Despite ITV pulling out of the running for the super-indie last month, our sources remain confident that a deal will ultimately make but several have told us that challenges in the global economy could hold up the process and that interested parties still have multiple concerns.
Mike Fries, CEO and Vice Chairman of All3’s part-owner Liberty Global, recently signaled a “broader [sales] process” will get underway in September after UK network ITV walked away. We hear prospective buyers have baulked at the estimated £1B valuation, especially amid a downturn in the ad and streaming markets and during two strikes, let alone economic challenges in the UK and other parts of Europe.
“People are saying that it’s too expensive and is priced as if this is happening before the [downturn],” said one source who has spoken with multiple advisors involved in the process.
The likes of Banijay, which acquired Endemol Shine Group in 2020, have been rumored to be taking an interest. RTL-owned Fremantle, meanwhile, has been mooted several times but we understand it is not looking at All3 despite spending big over recent years on several high-profile indies.
ITV publicly declared its interest in All3 in mid-June. We understand this went much deeper and that the broadcaster went far into due diligence before subsequently killing a deal a month later, saying only it was “no longer actively exploring” the acquisition. Prior to pulling out, ITV had been far enough down the line that ITV Studios’ bosses met with All3 counterparts to assess integration and structure, we understand.
Bar saying “it’s not scale for scale’s sake,” the broadcaster’s CEO Carolyn McCall wasn’t forthcoming on the reasons behind ITV’s volte-face during last week’s financial results call. Several reports have linked the collapse of the deal to competition concerns and ITV’s falling share price — and these may well have been a factor — but Deadline was told by a source with knowledge of the situation that All3’s debt pile played an equally large, if not bigger, role.
According to its latest full-year accounts, Studio Lambert and Neal Street Pictures owner All3 had net debt of £760M, a sharp increase of 20% on the prior year, although it posted record turnover of £1B and EBITDA of £100M.
“So it’s not a £1B deal, it’s really a £1.76B deal,” said the source with knowledge of the situation, who added that the debt will “effectively almost double the cost” if significant debt repayments are due soon.
ITV itself has debt of more than £600M and, as with the other commercial broadcasters, is struggling to get to grips with the economic downturn and the TV ad market. The combined debt would have reached an “uncomfortably high level” had the ITV-All3 deal gone through, according to Citi analysts quoted in a recent Reuters report.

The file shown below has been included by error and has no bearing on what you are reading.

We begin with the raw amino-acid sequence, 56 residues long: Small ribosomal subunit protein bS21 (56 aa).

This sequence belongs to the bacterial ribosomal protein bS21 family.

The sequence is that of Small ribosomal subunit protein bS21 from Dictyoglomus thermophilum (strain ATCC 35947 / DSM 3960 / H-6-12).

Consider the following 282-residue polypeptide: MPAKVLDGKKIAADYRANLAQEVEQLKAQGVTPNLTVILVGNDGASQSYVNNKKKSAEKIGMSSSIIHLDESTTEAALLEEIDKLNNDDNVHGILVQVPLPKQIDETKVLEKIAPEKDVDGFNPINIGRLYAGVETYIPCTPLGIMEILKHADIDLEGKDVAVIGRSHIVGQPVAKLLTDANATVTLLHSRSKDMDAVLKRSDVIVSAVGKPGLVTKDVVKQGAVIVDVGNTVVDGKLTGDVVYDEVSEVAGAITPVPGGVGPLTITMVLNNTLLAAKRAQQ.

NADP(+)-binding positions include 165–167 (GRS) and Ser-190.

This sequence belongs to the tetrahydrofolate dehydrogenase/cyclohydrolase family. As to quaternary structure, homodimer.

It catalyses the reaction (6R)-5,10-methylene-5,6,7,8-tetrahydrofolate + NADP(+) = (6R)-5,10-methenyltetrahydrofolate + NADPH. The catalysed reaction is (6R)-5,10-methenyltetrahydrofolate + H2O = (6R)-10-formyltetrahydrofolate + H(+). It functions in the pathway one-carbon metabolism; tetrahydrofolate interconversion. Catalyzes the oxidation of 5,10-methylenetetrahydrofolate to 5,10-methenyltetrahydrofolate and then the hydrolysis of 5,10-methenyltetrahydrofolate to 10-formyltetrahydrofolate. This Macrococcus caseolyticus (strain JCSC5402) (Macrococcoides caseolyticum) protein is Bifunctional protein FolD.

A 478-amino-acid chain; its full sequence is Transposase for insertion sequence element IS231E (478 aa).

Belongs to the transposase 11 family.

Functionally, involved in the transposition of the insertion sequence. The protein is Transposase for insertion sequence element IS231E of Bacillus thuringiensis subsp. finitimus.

“We never pay crazy prices”
One potential buyer flagged in multiple conversations about the deal is French-headquartered production powerhouse Banijay, but the Big Brother and Survivor maker has a debt pile three times the size of All3’s load.
Banijay parent FL Entertainment posted H2 results earlier this week, which showed net debt had risen by almost €200M ($218M) over the past six months to €2.27B. During the same period, FL Entertainment initiated a refinancing of Banijay’s debt through a three-year extension of maturity and €200M of new financing.
Another M&A source floated that Banijay would be turned off the deal not only due to debt and valuation but also by the immense effort attached to integrating the two juggernauts. The pair have plenty of overlap and Banijay has only just come off the back of concluding the integration period of its $2.2B Endemol Shine Group takeover, which took place mostly during the Covid-19 pandemic and was anything but smooth.
Banijay declined to comment for this article but CEO Marco Bassetti told The Times late last year: “We are very active in M&A but we never pay crazy prices.”
With these factors in mind, the M&A source speculated that All3 could be ripe for a private equity investor, rather than a sale to a competitor. Other outfits that have been linked include Peter Chernin’s acquisitive North Road, which has a base in All3’s hometown, London. France’s Mediawan and Sony may also be interested, as reported by our sister publication Variety.
Fremantle, which has spent at least $270M on companies over the past couple of years, is not looking at a deal, we understand. Fremantle explored an acquisition of All3 back in 2014, before it sold to DLG Acquisitions, Liberty Global and WBD’s joint venture vehicle. The value of that deal, £550M, is about half of what’s being sought nearly a decade later.
All3 will officially return to the sales block next month, with the shape of the deal still to be ironed out. Given its current shareholding structure, one option beyond an outright sale would be for cable giant Liberty Global to retain a stake, with WBD exiting to trim its own considerable debt pile. WBD would still have a sizeable international production business and owns several valuable UK-based producers such as First Dates producer Twenty Twenty, The Repair Shop maker Ricochet and Who Do You Think You Are prodco Wall to Wall.
All3, which has around 50 production labels including many in the U.S., has been under WBD (then Discovery) and Liberty Global’s control for nearly a decade after selling to the U.S. media giants back in 2014. The company is run by CEO Jane Turton out of its Central London HQ, has a production operation in the U.S. and houses respected sales arm All3Media International.
All3Media declined to comment.
Additional reporting by Jake Kanter.
Content Source: deadline.com